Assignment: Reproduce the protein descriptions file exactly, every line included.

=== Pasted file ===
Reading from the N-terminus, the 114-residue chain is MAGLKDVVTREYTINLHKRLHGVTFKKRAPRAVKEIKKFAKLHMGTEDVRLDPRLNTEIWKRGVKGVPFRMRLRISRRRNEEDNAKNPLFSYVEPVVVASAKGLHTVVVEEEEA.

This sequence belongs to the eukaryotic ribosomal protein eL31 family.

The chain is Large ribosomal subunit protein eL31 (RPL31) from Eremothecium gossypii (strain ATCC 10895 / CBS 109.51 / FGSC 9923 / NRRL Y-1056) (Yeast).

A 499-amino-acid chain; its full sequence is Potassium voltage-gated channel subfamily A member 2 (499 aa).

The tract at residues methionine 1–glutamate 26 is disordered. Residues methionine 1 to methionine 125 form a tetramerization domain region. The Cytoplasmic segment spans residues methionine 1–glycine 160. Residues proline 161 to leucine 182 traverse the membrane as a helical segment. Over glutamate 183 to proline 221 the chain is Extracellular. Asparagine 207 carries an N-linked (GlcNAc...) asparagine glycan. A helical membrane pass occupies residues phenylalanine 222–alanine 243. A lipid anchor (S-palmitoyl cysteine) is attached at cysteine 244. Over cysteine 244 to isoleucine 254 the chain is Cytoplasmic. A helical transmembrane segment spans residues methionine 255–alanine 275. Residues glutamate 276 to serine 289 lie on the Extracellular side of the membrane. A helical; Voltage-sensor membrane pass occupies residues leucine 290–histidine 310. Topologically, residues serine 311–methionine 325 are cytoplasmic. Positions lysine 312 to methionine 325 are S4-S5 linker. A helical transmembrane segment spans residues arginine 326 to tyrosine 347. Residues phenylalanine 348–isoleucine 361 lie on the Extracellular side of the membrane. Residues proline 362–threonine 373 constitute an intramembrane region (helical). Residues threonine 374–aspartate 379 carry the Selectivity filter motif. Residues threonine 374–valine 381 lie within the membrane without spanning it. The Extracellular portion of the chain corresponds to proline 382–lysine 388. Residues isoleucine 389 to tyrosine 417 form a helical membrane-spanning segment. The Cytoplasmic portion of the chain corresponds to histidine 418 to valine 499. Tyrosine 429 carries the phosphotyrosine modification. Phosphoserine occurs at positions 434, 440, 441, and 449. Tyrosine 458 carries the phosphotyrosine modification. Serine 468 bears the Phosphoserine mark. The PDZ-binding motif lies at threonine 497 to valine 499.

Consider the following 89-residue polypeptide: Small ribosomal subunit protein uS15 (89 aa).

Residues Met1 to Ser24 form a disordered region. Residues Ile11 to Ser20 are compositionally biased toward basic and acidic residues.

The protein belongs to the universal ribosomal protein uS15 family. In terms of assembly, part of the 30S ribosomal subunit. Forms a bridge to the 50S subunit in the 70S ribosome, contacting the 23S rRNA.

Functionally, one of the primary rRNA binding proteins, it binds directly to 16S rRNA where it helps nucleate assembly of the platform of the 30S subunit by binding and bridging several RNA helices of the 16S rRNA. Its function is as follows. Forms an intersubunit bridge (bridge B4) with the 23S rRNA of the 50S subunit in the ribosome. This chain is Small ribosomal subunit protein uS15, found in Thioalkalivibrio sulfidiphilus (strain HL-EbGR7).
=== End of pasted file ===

Reading from the N-terminus, the 114-residue chain is MAGLKDVVTREYTINLHKRLHGVTFKKRAPRAVKEIKKFAKLHMGTEDVRLDPRLNTEIWKRGVKGVPFRMRLRISRRRNEEDNAKNPLFSYVEPVVVASAKGLHTVVVEEEEA.

This sequence belongs to the eukaryotic ribosomal protein eL31 family.

The chain is Large ribosomal subunit protein eL31 (RPL31) from Eremothecium gossypii (strain ATCC 10895 / CBS 109.51 / FGSC 9923 / NRRL Y-1056) (Yeast).

A 499-amino-acid chain; its full sequence is Potassium voltage-gated channel subfamily A member 2 (499 aa).

The tract at residues methionine 1–glutamate 26 is disordered. Residues methionine 1 to methionine 125 form a tetramerization domain region. The Cytoplasmic segment spans residues methionine 1–glycine 160. Residues proline 161 to leucine 182 traverse the membrane as a helical segment. Over glutamate 183 to proline 221 the chain is Extracellular. Asparagine 207 carries an N-linked (GlcNAc...) asparagine glycan. A helical membrane pass occupies residues phenylalanine 222–alanine 243. A lipid anchor (S-palmitoyl cysteine) is attached at cysteine 244. Over cysteine 244 to isoleucine 254 the chain is Cytoplasmic. A helical transmembrane segment spans residues methionine 255–alanine 275. Residues glutamate 276 to serine 289 lie on the Extracellular side of the membrane. A helical; Voltage-sensor membrane pass occupies residues leucine 290–histidine 310. Topologically, residues serine 311–methionine 325 are cytoplasmic. Positions lysine 312 to methionine 325 are S4-S5 linker. A helical transmembrane segment spans residues arginine 326 to tyrosine 347. Residues phenylalanine 348–isoleucine 361 lie on the Extracellular side of the membrane. Residues proline 362–threonine 373 constitute an intramembrane region (helical). Residues threonine 374–aspartate 379 carry the Selectivity filter motif. Residues threonine 374–valine 381 lie within the membrane without spanning it. The Extracellular portion of the chain corresponds to proline 382–lysine 388. Residues isoleucine 389 to tyrosine 417 form a helical membrane-spanning segment. The Cytoplasmic portion of the chain corresponds to histidine 418 to valine 499. Tyrosine 429 carries the phosphotyrosine modification. Phosphoserine occurs at positions 434, 440, 441, and 449. Tyrosine 458 carries the phosphotyrosine modification. Serine 468 bears the Phosphoserine mark. The PDZ-binding motif lies at threonine 497 to valine 499.

Consider the following 89-residue polypeptide: Small ribosomal subunit protein uS15 (89 aa).

Residues Met1 to Ser24 form a disordered region. Residues Ile11 to Ser20 are compositionally biased toward basic and acidic residues.

The protein belongs to the universal ribosomal protein uS15 family. In terms of assembly, part of the 30S ribosomal subunit. Forms a bridge to the 50S subunit in the 70S ribosome, contacting the 23S rRNA.

Functionally, one of the primary rRNA binding proteins, it binds directly to 16S rRNA where it helps nucleate assembly of the platform of the 30S subunit by binding and bridging several RNA helices of the 16S rRNA. Its function is as follows. Forms an intersubunit bridge (bridge B4) with the 23S rRNA of the 50S subunit in the ribosome. This chain is Small ribosomal subunit protein uS15, found in Thioalkalivibrio sulfidiphilus (strain HL-EbGR7).